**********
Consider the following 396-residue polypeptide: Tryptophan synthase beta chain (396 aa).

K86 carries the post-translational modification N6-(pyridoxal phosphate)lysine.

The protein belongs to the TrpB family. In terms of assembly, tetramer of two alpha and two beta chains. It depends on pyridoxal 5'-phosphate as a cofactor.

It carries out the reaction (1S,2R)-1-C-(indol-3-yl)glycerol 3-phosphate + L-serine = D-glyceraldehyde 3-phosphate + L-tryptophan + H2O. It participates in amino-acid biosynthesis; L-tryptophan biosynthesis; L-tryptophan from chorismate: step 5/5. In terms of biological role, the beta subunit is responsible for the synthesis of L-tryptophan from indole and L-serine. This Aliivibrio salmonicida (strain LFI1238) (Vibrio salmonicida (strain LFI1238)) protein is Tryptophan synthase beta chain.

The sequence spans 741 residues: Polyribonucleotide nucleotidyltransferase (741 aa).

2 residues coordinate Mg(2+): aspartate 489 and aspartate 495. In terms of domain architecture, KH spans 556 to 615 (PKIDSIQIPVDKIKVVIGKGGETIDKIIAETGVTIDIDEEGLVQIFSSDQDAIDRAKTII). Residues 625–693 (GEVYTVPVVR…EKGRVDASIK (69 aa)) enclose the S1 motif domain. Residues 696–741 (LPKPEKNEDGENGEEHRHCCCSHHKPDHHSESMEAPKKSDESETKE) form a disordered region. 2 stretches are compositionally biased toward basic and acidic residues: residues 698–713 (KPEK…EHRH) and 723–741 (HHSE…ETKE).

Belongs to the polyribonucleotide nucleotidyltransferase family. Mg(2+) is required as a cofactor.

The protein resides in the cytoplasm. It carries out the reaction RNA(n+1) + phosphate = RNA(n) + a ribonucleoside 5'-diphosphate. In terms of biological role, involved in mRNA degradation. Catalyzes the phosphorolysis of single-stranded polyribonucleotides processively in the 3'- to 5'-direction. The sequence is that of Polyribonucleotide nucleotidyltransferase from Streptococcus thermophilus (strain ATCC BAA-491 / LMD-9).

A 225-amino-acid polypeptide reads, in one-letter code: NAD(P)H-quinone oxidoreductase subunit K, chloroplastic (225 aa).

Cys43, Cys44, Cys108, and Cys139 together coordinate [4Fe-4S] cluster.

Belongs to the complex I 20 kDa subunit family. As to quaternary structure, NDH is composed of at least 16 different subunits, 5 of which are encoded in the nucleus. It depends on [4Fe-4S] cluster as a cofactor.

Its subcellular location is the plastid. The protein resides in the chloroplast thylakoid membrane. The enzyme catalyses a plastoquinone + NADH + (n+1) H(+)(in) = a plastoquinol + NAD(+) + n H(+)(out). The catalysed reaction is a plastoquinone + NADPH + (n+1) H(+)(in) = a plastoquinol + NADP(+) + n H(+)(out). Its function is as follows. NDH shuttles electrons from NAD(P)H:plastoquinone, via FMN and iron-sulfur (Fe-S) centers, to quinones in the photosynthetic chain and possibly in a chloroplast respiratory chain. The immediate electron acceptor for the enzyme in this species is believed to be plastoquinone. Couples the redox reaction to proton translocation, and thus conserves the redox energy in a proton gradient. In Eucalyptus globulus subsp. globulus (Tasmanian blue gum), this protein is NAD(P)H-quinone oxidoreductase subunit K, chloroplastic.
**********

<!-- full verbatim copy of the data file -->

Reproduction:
Consider the following 396-residue polypeptide: Tryptophan synthase beta chain (396 aa).

K86 carries the post-translational modification N6-(pyridoxal phosphate)lysine.

The protein belongs to the TrpB family. In terms of assembly, tetramer of two alpha and two beta chains. It depends on pyridoxal 5'-phosphate as a cofactor.

It carries out the reaction (1S,2R)-1-C-(indol-3-yl)glycerol 3-phosphate + L-serine = D-glyceraldehyde 3-phosphate + L-tryptophan + H2O. It participates in amino-acid biosynthesis; L-tryptophan biosynthesis; L-tryptophan from chorismate: step 5/5. In terms of biological role, the beta subunit is responsible for the synthesis of L-tryptophan from indole and L-serine. This Aliivibrio salmonicida (strain LFI1238) (Vibrio salmonicida (strain LFI1238)) protein is Tryptophan synthase beta chain.

The sequence spans 741 residues: Polyribonucleotide nucleotidyltransferase (741 aa).

2 residues coordinate Mg(2+): aspartate 489 and aspartate 495. In terms of domain architecture, KH spans 556 to 615 (PKIDSIQIPVDKIKVVIGKGGETIDKIIAETGVTIDIDEEGLVQIFSSDQDAIDRAKTII). Residues 625–693 (GEVYTVPVVR…EKGRVDASIK (69 aa)) enclose the S1 motif domain. Residues 696–741 (LPKPEKNEDGENGEEHRHCCCSHHKPDHHSESMEAPKKSDESETKE) form a disordered region. 2 stretches are compositionally biased toward basic and acidic residues: residues 698–713 (KPEK…EHRH) and 723–741 (HHSE…ETKE).

Belongs to the polyribonucleotide nucleotidyltransferase family. Mg(2+) is required as a cofactor.

The protein resides in the cytoplasm. It carries out the reaction RNA(n+1) + phosphate = RNA(n) + a ribonucleoside 5'-diphosphate. In terms of biological role, involved in mRNA degradation. Catalyzes the phosphorolysis of single-stranded polyribonucleotides processively in the 3'- to 5'-direction. The sequence is that of Polyribonucleotide nucleotidyltransferase from Streptococcus thermophilus (strain ATCC BAA-491 / LMD-9).

A 225-amino-acid polypeptide reads, in one-letter code: NAD(P)H-quinone oxidoreductase subunit K, chloroplastic (225 aa).

Cys43, Cys44, Cys108, and Cys139 together coordinate [4Fe-4S] cluster.

Belongs to the complex I 20 kDa subunit family. As to quaternary structure, NDH is composed of at least 16 different subunits, 5 of which are encoded in the nucleus. It depends on [4Fe-4S] cluster as a cofactor.

Its subcellular location is the plastid. The protein resides in the chloroplast thylakoid membrane. The enzyme catalyses a plastoquinone + NADH + (n+1) H(+)(in) = a plastoquinol + NAD(+) + n H(+)(out). The catalysed reaction is a plastoquinone + NADPH + (n+1) H(+)(in) = a plastoquinol + NADP(+) + n H(+)(out). Its function is as follows. NDH shuttles electrons from NAD(P)H:plastoquinone, via FMN and iron-sulfur (Fe-S) centers, to quinones in the photosynthetic chain and possibly in a chloroplast respiratory chain. The immediate electron acceptor for the enzyme in this species is believed to be plastoquinone. Couples the redox reaction to proton translocation, and thus conserves the redox energy in a proton gradient. In Eucalyptus globulus subsp. globulus (Tasmanian blue gum), this protein is NAD(P)H-quinone oxidoreductase subunit K, chloroplastic.